Producers planted much of Mississippi’s soybean crop early, allowing it to avoid many late-season threats from diseases and insects. These soybeans were growing July 25, 2017, on the Mississippi State University R.R. Foil Plant Science Research Center in Starkville, Mississippi. (Photo by MSU Extension Service/Kevin Hudson)
STARKVILLE, Miss. -- Most of the state's soybean crop has a very good yield potential despite some challenges coming late in the season.
Trent Irby, soybean specialist with the Mississippi State University Extension Service, said growers planted more than 60 percent of the crop in April.
"We had more soybeans planted in April than we've had in years," Irby said. "We had several windows that month where it was warmer than usual and dry enough to plant, and growers took advantage of those planting opportunities."
This early planting date is an advantage on many acres, as the crop has the potential to avoid times when it is vulnerable to certain diseases and insect pests common at this time of year.
The U.S. Department of Agriculture estimated that 90 percent of the crop was blooming and 76 percent was setting pods by July 23. Those figures are well ahead of the five-year average, and the overall crop condition is rated as 70 percent fair or good and 22 percent excellent.
Irby said disease pressure has been manageable to this point in the year, although growers are concerned about target spot, which was a problem in 2016.
“So far, disease issues haven’t been out of the norm in Mississippi,” Irby said. “A lot of that is environment-dependent. We had a lot of rain and lower than normal temperatures in June, but disease pressures remained relatively light during that period. July has been much warmer with more scattered rains, but we still need to pay close attention for any disease development moving forward, particularly on the later planted part of the crop.”
Angus Catchot, Extension entomologist, said Mississippi soybean growers are dealing with two insects, but which pest is a problem depends on when the crop was planted.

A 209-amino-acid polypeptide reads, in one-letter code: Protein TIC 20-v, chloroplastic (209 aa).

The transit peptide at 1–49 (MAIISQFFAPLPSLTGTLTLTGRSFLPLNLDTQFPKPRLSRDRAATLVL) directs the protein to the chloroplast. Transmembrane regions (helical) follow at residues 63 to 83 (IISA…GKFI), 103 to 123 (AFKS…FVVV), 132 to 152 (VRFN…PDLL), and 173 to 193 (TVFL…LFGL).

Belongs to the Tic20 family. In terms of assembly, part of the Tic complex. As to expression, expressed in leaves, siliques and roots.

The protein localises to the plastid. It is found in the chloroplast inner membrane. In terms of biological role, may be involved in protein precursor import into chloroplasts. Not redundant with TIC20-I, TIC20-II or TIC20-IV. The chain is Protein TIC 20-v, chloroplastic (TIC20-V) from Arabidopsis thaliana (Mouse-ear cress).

“Corn earworms or bollworms are a problem now in later planted soybeans, and redbanded stinkbugs are a problem in earlier planted soybeans, mostly in the southern part of the state,” Catchot said.
Most of the state’s soybeans were planted early and will miss the bollworm problem. Later planted soybeans in the Delta are flowering and are susceptible to this pest, but Catchot said growers have bollworms under control.
Redbanded stinkbugs are another issue.
“Redbanded stinkbugs are a lot more difficult to control and more damaging than our traditional stinkbugs,” he said. “Particularly south of Highway 82, we have a lot of redbanded stinkbugs in our system that are being treated.”
When the early-planted soybeans mature and begin to dry down, late-planted soybeans are among the only green plants left on cropland.
“I’m anticipating we’ll have a lot more pressure from redbanded stinkbugs then,” Catchot said. “We need to make sure we’re on top of scouting for these pests in the coming weeks.”
The other challenge facing this year’s soybean crop is off-target movement of dicamba, an herbicide applied to resistant crops that can volatize, or become airborne, and drift away in a vapor. This problem can damage other nearby crops not resistant to dicamba.
“There are concentrations of this herbicide that may not cause a yield reduction, and there are concentrations that will,” Irby said. “Without knowing the concentration, there’s no way to know what the potential impact on yield will be on the affected acres.”
Growers who suspect there is an off-target movement issue in their fields are encouraged to contact the Bureau of Plant Industry in the Mississippi Department of Agriculture and Commerce.